Muslim doc whose Nebraska clinic infected patients, killing some, blames Islamophobia, seeks N.Y. license
Dr. Tahir Ali Javed, whose Fremont cancer clinic infected dozens of patients with hepatitis a little more than a decade ago, has applied for reinstatement of his medical license in New York.
Javed, 47, fled to his native Pakistan 10 years ago, when the severity of the hepatitis outbreak became known. His medical license in Nebraska was revoked. He surrendered his New York license.
In Pakistan, Javed became a public health official and reportedly blamed the situation in Nebraska on anti-Muslim sentiment.
Unsanitary practices in the Fremont clinic led to hepatitis C infections in at least 99 patients, several of whom died.
A Fremont-based group called the HONOReform Foundation grew out of the tragedy. It promotes sanitary practices in health care settings. The “One and Only” campaign that it advocates seeks to educate nurses, doctors and others of the importance of using syringes and needles only once.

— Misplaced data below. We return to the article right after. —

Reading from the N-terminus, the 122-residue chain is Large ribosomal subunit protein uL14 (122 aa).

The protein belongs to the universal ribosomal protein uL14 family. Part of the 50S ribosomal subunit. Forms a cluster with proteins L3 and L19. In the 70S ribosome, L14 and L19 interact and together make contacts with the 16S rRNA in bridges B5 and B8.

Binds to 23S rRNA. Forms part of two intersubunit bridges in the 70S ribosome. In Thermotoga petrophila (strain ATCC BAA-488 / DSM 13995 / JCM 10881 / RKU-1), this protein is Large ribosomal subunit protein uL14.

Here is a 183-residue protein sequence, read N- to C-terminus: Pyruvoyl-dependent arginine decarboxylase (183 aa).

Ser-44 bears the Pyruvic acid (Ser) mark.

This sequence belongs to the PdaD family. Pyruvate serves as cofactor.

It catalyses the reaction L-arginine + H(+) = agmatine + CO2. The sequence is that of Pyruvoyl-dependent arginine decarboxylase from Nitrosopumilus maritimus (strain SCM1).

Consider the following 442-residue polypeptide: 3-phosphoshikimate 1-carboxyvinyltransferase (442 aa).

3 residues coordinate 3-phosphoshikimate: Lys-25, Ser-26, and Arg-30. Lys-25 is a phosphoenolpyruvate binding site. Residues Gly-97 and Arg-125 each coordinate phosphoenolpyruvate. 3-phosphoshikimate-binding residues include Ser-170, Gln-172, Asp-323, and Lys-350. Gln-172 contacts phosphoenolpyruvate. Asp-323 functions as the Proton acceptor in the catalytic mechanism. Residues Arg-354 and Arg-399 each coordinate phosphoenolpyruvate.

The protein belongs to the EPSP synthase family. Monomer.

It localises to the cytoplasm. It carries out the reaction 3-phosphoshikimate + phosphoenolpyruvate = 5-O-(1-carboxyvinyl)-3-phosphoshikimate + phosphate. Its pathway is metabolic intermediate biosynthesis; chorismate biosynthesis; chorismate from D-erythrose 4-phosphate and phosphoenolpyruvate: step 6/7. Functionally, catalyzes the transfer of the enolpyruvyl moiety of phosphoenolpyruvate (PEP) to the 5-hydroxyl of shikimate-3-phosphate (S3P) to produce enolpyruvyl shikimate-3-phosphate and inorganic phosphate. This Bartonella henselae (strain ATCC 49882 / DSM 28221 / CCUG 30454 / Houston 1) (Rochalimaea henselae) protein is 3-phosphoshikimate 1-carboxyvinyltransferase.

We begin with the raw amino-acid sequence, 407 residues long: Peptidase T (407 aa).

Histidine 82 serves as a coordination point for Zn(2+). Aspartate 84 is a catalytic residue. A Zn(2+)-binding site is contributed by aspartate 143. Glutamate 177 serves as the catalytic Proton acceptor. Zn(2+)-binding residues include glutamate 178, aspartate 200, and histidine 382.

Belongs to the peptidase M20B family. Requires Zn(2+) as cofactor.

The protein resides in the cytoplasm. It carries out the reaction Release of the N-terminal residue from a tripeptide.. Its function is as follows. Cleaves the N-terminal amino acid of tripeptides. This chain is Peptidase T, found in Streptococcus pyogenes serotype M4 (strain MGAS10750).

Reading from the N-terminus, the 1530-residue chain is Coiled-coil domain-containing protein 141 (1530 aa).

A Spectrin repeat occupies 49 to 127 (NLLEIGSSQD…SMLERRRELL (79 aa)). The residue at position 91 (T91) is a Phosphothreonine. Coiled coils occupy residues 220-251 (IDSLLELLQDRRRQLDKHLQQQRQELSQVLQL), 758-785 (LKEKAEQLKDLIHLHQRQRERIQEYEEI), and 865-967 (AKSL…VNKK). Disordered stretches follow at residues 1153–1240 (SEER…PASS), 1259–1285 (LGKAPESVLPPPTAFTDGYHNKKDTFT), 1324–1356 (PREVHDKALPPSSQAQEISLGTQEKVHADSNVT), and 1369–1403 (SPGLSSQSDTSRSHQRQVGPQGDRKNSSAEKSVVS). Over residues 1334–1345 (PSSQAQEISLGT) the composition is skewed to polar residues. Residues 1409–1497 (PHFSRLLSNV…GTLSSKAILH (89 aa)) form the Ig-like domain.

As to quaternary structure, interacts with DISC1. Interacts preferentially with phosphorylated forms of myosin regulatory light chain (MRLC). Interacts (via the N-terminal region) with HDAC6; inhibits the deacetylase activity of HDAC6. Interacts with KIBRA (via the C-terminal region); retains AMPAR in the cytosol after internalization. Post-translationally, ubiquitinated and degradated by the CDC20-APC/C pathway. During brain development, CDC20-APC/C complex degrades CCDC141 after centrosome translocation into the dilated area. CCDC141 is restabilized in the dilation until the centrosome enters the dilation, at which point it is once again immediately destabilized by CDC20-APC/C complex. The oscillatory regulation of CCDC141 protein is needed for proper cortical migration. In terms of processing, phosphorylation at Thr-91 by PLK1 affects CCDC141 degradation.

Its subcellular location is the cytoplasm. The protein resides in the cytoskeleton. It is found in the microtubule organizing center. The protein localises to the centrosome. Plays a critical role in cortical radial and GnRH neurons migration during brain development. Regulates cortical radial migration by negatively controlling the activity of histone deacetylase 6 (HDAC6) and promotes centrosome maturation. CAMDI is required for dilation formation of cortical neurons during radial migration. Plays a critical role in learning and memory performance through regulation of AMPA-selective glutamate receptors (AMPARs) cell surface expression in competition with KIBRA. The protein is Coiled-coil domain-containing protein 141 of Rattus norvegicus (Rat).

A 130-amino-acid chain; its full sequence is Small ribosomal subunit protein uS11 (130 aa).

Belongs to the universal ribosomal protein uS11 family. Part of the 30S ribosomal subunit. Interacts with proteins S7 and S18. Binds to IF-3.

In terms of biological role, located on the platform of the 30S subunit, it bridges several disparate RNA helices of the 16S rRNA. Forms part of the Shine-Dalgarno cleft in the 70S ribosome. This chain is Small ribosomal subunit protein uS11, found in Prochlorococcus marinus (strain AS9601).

Javed could not be reached for comment. His Omaha attorney, Michael D. Jones, said he hadn’t had contact with Javed in years.
Antonia Valentine of the New York State Education Department, which rules on restoration of medical licenses, confirmed that Javed has applied for reinstatement.
Valentine said in an email that the application will be investigated and referred to two committees before the New York Board of Regents rules on it. It’s unclear when the ruling will be issued. Valentine declined to provide further information.
Steve Langan, executive director of HONOReform, said, “Sick people were injured, some of them died, and no justice has been done.”